New York City Life Expectancy Rises to 80.6 Years, Above National Average

The life expectancy of a New York City baby born in 2009 is 80.6 years, three years higher than in 2000 and above the national rate of 78.2 years, Mayor Michael Bloomberg said today.

The mayor cited the city’s health interventions, including its anti-smoking campaign and expanded testing and treatment for the HIV virus. Bloomberg released the figures today in joint statement with Deputy Mayor Linda Gibbs and Health Commissioner Thomas Farley.

The life expectancy for 40-year-olds in New York increased by two-and-a-half years to 82 from 2000 to 2009, the mayor said. The gain was greater than the 1.2-year increase for the same age group in the U.S. as a whole.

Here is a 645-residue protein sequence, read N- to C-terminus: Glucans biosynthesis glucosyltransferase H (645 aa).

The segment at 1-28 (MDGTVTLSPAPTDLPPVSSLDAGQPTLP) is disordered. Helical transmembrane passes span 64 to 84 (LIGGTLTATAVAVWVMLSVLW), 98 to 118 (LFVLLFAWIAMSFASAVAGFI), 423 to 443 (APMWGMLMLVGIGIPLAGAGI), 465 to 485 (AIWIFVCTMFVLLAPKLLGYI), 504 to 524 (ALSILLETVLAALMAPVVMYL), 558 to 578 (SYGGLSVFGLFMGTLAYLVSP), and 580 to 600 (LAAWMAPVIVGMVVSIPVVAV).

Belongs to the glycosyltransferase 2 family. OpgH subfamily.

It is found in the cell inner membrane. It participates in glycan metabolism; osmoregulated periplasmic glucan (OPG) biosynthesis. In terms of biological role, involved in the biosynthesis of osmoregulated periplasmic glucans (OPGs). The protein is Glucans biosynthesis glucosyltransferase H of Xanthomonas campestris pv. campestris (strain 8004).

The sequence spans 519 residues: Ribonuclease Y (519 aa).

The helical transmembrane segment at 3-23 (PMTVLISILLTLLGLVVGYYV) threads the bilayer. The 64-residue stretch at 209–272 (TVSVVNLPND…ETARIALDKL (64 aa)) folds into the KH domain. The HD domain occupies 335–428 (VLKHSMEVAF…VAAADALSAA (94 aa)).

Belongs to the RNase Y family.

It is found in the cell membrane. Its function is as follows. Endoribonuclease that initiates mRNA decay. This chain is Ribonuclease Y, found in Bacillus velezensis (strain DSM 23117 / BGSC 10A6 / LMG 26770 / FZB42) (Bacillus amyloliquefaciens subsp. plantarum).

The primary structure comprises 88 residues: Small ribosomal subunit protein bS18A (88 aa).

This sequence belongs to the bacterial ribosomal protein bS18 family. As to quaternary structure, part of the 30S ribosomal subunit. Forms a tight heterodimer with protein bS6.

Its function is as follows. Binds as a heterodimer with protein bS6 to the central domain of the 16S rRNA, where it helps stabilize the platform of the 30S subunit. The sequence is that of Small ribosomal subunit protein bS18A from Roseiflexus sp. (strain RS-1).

The mayor is the founder and majority owner of Bloomberg News parent Bloomberg LP.

To contact the reporter on this story: Henry Goldman in New York at hgoldman@bloomberg.net

To contact the editor responsible for this story: Mark Schoifet at mschoifet@bloomberg.net

Press spacebar to pause and continue. Press esc to stop.

Bloomberg reserves the right to remove comments but is under no obligation to do so, or to explain individual moderation decisions.

Please enable JavaScript to view the comments powered by Disqus.